Field: Modern Western Europe
Advisor: Christopher Brown
I work on the history of Britain and the British empire in the eighteenth and nineteenth centuries. I
am particularly interested in religious pluralism; religious toleration; religion, national identity, and
nation-building; and the relationship between church and state.
I am currently writing my dissertation, The Church Militant: The American Émigré Clergy and the Making of the British Counterrevolution, 1763-92. The project studies the loyalist Church of England clergy who emigrated from the Thirteen Colonies during the American Revolution, and traces their influence in Britain. Most of the loyalist clergy were missionaries in colonies where Anglicans were in the minority. This unusual and politically marginal group had an outsized impact on the reconstruction of the Church of England. During the rebellion, they insisted that they were persecuted for their loyalty to Church and King, a claim that secured them tremendous moral authority as refugees and émigrés. As writers, advisors to the bishops, and missionaries to Britain’s remaining imperial possessions, they remembered the Revolution as a rebellion against the Church of England, and lobbied for a closer alliance between Church and State throughout the British empire. Their activities laid the foundations for Britain’s conservative reaction to the French Revolution after 1789. The project is funded by a Mellon / ACLS Dissertation Completion Fellowship for 2015-16. It has also been supported by the Historical Society of the Episcopal Church and the Lewis Walpole Library.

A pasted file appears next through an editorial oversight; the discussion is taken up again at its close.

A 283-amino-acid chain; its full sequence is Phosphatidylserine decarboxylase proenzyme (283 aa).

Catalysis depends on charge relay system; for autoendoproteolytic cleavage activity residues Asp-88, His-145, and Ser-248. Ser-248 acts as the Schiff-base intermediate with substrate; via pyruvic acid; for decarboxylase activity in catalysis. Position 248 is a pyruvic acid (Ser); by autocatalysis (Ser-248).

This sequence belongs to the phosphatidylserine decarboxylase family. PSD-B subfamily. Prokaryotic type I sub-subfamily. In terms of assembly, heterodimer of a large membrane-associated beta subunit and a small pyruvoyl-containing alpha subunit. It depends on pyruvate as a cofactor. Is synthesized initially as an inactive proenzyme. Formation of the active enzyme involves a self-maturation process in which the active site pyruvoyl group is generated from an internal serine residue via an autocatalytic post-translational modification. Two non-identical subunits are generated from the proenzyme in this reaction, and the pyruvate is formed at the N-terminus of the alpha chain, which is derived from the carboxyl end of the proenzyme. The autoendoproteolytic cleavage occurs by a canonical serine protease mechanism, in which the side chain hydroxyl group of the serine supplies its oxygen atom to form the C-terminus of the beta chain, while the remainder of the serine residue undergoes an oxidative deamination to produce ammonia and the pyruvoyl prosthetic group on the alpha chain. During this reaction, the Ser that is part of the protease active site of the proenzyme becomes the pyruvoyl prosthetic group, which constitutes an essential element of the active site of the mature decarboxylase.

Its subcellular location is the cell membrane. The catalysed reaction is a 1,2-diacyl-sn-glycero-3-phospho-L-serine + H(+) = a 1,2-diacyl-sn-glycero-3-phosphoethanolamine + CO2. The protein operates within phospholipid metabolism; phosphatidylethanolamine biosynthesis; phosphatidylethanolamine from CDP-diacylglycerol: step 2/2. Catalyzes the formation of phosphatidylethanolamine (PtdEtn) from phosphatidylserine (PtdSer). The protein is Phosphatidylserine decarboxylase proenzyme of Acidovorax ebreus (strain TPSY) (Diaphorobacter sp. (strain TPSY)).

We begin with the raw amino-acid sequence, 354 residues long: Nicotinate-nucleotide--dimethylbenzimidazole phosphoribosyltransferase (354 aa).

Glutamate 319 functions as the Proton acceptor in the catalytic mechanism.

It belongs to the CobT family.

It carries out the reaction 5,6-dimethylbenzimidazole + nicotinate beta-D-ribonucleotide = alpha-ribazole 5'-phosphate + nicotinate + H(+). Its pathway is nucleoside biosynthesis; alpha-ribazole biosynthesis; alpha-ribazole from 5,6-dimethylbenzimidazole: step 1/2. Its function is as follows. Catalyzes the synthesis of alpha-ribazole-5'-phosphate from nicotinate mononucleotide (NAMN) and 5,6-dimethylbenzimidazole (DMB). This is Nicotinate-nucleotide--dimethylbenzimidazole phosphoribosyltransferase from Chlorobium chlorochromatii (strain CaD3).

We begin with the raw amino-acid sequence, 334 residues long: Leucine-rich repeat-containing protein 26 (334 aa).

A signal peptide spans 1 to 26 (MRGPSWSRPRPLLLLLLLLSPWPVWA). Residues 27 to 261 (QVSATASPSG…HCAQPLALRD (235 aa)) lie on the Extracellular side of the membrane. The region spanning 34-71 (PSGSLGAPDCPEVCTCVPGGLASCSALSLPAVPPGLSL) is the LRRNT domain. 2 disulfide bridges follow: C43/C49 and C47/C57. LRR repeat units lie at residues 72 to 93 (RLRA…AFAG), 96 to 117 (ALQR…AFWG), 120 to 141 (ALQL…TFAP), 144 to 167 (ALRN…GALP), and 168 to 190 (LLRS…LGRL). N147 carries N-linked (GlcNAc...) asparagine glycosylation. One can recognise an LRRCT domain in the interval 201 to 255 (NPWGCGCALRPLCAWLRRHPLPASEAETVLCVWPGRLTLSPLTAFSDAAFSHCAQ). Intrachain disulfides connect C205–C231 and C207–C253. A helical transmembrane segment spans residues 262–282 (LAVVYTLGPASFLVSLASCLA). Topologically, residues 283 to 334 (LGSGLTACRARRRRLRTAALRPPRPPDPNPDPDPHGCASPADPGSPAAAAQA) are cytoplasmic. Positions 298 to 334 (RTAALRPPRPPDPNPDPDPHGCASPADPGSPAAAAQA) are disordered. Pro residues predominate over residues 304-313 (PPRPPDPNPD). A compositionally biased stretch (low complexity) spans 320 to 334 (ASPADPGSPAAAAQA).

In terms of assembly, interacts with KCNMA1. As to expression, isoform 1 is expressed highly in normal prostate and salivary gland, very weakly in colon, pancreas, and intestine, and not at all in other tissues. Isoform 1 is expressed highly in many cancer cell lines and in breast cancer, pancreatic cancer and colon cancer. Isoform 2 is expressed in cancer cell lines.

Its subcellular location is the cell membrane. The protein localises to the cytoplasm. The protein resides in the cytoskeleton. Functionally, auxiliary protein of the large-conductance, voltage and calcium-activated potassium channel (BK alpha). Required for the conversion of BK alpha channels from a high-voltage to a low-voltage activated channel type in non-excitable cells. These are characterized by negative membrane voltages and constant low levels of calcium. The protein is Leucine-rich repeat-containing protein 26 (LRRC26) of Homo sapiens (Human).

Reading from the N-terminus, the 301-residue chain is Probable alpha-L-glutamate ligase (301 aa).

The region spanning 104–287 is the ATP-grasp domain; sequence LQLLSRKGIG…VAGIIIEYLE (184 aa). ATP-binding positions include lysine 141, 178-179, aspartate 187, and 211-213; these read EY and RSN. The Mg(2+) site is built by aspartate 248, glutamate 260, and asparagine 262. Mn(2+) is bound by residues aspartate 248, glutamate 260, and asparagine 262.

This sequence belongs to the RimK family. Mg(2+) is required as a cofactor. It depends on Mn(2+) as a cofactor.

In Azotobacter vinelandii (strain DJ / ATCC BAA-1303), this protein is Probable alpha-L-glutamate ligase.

Before coming to Columbia I studied at the University of Oxford, where I received by BA in 2008 and my MPhil (with distinction) in 2010.